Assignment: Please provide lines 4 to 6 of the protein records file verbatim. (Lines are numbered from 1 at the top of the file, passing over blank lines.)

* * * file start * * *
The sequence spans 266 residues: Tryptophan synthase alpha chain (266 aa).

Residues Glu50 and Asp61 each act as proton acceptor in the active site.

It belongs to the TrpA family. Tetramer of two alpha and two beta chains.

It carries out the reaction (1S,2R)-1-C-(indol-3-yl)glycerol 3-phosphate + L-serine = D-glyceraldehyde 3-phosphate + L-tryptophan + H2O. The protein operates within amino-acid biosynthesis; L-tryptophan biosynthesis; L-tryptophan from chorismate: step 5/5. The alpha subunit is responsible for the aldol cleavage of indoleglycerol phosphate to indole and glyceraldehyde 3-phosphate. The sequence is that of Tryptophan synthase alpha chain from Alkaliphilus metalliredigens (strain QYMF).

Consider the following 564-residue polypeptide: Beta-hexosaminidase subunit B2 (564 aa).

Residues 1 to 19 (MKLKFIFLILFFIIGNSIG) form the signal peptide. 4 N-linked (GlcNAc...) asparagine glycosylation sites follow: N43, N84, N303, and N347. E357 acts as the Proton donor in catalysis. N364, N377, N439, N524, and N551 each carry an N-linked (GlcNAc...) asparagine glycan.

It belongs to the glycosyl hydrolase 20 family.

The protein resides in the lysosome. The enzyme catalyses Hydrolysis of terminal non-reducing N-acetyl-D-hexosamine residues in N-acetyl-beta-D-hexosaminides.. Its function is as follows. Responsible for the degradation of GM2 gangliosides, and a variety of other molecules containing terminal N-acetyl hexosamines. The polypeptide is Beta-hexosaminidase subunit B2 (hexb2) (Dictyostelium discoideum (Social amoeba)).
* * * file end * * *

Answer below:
It carries out the reaction (1S,2R)-1-C-(indol-3-yl)glycerol 3-phosphate + L-serine = D-glyceraldehyde 3-phosphate + L-tryptophan + H2O. The protein operates within amino-acid biosynthesis; L-tryptophan biosynthesis; L-tryptophan from chorismate: step 5/5. The alpha subunit is responsible for the aldol cleavage of indoleglycerol phosphate to indole and glyceraldehyde 3-phosphate. The sequence is that of Tryptophan synthase alpha chain from Alkaliphilus metalliredigens (strain QYMF).

Consider the following 564-residue polypeptide: Beta-hexosaminidase subunit B2 (564 aa).

Residues 1 to 19 (MKLKFIFLILFFIIGNSIG) form the signal peptide. 4 N-linked (GlcNAc...) asparagine glycosylation sites follow: N43, N84, N303, and N347. E357 acts as the Proton donor in catalysis. N364, N377, N439, N524, and N551 each carry an N-linked (GlcNAc...) asparagine glycan.